Live from the Left Coast: An Interview with Heather Smith and Norman Garrick

Heather Smith and Norman Garrick in LA

A bevy of CNU-aligned minds gathered together in Los Angeles this week to develop a "master blueprint" for the streets of Los Angeles County. The meeting was led by CNU member Ryan Snyder, who gathered together 50 or so experts from around the country to help complete a Model Streets Manual. Among the attendees, CNU associates were plentiful, with member Art Cueto, former CNU staffer Ellen Greenberg, current CNU Board member Norman Garrick and our in-house Planning Director Heather Smith all adding their voices. We caught up with Smith and Garrick as they were taking a ride down one of LA's funicular cars:

CNU's Ben Schulman: LA is a dichotomous place. In some ways, it represents many of the best AND worst examples of how urban growth has transpired over the past 60 years. Does the charrette you're participating in herald certain LA neighborhoods, like Melrose for instance, as examples for other, more sprawling neighborhoods to follow?

Heather Smith: It's about trying to get the principles that will help to improve conditions in terms of health outcomes. Ryan brought us in as national experts, but the focus is definitely LA. He hopes other places around the country will take advantage of the work.

Schulman: Speaking of neighborhoods, the Model Streets Manual you're discussing is being described as a "Master Blueprint for Los Angeles County." Are individual neighborhoods and municipalities being addressed directly, or is the manual identifying best practices for certain types of streets common throughout the county and then encouraging their use at the behest of the individual communities?

Norman Garrick: We are writing the manual for various municipalities within LA County. We are asked to write the document in a voice that says: "The City of ___________" but we are promoting best practices.

Schulman: The environment in LA is of utmost importance due to its sensitivity. Can formatting LA's streets in a better fashion help the environment as well?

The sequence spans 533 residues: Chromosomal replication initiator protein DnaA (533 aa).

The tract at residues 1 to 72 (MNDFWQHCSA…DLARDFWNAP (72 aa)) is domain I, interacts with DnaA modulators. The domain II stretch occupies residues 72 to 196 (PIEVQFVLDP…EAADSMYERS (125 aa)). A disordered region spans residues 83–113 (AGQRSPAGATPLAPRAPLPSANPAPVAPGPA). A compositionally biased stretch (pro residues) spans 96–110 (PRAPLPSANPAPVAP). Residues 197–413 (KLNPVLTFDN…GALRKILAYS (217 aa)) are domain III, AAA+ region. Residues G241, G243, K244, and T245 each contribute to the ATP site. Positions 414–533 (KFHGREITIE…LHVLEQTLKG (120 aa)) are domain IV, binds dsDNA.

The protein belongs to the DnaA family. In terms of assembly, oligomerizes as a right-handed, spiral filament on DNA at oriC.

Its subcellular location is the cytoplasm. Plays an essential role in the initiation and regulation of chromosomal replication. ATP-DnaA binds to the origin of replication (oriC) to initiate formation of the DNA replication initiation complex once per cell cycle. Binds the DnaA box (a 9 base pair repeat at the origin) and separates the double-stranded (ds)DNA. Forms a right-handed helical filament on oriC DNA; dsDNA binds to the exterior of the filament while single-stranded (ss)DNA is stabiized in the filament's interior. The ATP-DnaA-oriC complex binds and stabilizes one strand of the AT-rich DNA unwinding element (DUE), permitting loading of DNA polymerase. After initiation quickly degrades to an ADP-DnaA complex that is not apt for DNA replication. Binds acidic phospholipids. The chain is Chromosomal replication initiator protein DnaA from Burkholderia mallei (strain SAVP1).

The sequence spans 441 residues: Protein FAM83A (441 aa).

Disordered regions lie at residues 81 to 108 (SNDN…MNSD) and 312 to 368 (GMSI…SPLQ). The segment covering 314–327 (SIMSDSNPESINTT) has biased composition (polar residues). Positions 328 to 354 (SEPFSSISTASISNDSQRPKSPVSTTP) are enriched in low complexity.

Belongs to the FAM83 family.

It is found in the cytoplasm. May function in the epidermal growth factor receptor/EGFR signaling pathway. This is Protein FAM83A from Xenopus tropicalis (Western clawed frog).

Smith: Absolutely. Encouraging people to use more active and sustainable modes of transportation means people will get more exercise. This also improves traffic safety. From an environmental point of view, it is more about improving the human environment and reclaiming acres of asphalt for human use because the streets are really really wide here in LA.

Schulman: Does the plan you're discussing fit into Mayor Antonio Villaraigosa's 30/10 plan for expanding LA's transit network?

Smith: Nope, that one is mostly focused on transit and we are working on streets.

Schulman: Can you gather the feeling of the general public towards making LA a more sustainable and easily navigable place?

Garrick: The mood of the general public is definitely all about creating great public realms, and there is a great enthusiasm for that. With $4 gas prices and the mayor pushing for more transit, as well as SB375, there is statewide recognition that we have to do things differently. It will still be a battle to get things entirely right, but there are signs of important changes. Wilshire Boulevard is booming due to the BRT (Bus Rapid Transit) and downtown is slowly coming to life with more people living here and starting to use the streets 24/7. We've also heard a lot about a diversity of users on the subway system. There's also a lot of buzz about Long Beach and their new bike efforts.

Schulman: Ok, we'll let you go now. But one last thing. Is it possible to bring back your fellow CNU-staffers back in Chicago some Nate 'n' Al's corned beef sandwiches? Pink's Hot Dogs? PLEASE?

Smith: Sorry! Not enough time!


I wish I were there!

I wish I were there!


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